A number of people have commented on how mentally fatigued they are, and that was true of Ceri also, my roommate for two nights.

Stage 9: Saint-Étienne to Brioude

Cycling summary

Breakfast: 06:30. Transfer: 0h35 (post ride). Start time: 07:57. Distance: 170km. Terrain: hilly (2,808 metres climbing). Climbs: one Cat 1, two Cat 3. Finish: 17:01. Time in saddle: 7h40. Temp: 28C. Drinks: 4 litres.

Thunderstorms: 0

Feedstops next to water: 4

Suffer score: John 5/10. Wim 7/10. James 6/10.

Local lowdown

Le Beaujolais nouveaux est arrivé! That’s one of the famous wines from around these parts anyway, and at the end of today we will be one step closer to arriving at a well-earned rest day! Meanwhile, Brioude is the home town of French favourite Romain Bardet and apparently a number of his training routes have been marked on the road with a distinctive “RB” logo. I didn’t spot any on our travels today, possibly because they have been covered by new tarmac or the numerous stretches of gravel that I expect will be swept or compacted before next week.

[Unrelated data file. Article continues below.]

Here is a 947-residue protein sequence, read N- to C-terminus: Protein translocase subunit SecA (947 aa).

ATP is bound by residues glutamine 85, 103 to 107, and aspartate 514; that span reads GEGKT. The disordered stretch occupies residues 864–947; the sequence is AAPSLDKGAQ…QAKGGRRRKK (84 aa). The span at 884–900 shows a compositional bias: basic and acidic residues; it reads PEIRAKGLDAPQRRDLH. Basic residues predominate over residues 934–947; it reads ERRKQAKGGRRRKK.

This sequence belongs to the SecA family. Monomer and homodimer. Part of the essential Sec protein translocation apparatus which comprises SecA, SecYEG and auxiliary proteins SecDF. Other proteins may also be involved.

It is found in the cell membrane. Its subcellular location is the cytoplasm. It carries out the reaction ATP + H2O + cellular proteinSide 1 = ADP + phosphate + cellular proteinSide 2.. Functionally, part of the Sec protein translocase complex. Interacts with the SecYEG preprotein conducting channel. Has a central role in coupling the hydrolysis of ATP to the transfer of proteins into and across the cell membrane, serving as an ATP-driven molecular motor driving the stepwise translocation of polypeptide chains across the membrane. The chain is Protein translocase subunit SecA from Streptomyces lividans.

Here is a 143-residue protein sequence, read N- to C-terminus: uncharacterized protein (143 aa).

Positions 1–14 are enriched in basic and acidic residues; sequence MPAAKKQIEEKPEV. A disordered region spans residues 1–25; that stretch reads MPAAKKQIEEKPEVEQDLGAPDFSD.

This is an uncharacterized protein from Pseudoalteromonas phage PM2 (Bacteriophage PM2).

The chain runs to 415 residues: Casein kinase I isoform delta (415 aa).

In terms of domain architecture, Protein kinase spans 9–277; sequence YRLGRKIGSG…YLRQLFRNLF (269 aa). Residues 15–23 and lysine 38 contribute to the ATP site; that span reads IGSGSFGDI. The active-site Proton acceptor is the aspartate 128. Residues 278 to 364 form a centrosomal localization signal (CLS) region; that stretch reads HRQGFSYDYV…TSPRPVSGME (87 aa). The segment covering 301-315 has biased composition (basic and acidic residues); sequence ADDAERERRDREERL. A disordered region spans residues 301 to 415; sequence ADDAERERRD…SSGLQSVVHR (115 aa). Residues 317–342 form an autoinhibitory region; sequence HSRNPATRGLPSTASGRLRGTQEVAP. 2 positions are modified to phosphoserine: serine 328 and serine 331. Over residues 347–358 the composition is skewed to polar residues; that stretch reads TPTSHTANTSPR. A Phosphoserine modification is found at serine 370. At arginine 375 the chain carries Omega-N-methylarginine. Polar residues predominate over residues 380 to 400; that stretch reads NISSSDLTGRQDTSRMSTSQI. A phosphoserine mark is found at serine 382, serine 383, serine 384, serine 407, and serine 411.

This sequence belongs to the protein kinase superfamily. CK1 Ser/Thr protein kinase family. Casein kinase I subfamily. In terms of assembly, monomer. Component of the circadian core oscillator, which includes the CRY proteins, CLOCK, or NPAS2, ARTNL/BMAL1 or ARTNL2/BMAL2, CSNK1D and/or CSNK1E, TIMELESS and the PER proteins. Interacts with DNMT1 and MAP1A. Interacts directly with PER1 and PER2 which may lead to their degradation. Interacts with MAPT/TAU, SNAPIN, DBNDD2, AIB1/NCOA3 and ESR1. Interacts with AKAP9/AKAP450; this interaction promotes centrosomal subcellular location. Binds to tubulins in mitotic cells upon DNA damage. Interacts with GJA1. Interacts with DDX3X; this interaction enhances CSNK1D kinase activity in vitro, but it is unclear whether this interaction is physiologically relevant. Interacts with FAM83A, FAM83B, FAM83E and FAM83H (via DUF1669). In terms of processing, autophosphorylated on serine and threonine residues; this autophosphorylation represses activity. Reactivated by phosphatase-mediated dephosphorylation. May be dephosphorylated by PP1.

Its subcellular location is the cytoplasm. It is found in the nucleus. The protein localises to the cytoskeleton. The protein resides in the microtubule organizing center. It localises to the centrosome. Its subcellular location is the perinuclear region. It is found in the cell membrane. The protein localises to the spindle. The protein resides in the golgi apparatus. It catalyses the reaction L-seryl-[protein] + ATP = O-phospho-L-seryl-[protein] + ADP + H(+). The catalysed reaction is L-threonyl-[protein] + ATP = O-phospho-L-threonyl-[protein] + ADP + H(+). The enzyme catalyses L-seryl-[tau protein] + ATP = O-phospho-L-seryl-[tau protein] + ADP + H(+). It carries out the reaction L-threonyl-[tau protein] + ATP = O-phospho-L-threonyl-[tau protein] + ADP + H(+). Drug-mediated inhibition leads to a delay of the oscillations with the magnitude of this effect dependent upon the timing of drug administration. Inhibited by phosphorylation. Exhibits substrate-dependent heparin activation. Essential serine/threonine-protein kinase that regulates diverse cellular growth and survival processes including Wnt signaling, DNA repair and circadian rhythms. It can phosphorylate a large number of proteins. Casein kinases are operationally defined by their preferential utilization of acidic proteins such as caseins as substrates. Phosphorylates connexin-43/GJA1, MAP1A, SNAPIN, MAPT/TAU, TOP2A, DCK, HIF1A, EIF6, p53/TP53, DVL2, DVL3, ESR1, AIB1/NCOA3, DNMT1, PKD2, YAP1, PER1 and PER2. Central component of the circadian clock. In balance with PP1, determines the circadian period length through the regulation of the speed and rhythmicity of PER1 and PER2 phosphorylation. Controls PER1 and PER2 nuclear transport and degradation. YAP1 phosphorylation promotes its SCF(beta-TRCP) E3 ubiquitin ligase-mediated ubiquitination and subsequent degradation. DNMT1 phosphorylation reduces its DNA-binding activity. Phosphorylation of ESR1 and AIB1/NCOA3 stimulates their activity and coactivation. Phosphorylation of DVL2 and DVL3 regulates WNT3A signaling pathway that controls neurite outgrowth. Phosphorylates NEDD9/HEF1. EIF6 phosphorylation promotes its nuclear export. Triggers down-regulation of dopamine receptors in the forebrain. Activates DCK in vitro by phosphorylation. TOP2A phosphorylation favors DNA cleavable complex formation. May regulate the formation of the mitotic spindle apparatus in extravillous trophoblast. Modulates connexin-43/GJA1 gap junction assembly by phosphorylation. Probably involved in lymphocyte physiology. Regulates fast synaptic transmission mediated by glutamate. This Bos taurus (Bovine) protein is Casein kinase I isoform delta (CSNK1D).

The Magnificent Seven

Tale from the Tour

Just to pick up on where I left off yesterday with the hail. On the news this morning they were reporting from other areas in the region where hailstones the size of onions were coming down – 9cm in diameter! I think we were lucky in comparison! Despite the odd shower yesterday, this is still very much the “Sunshine Tour de France”.

Preparing to set off. You might need both legs Roly!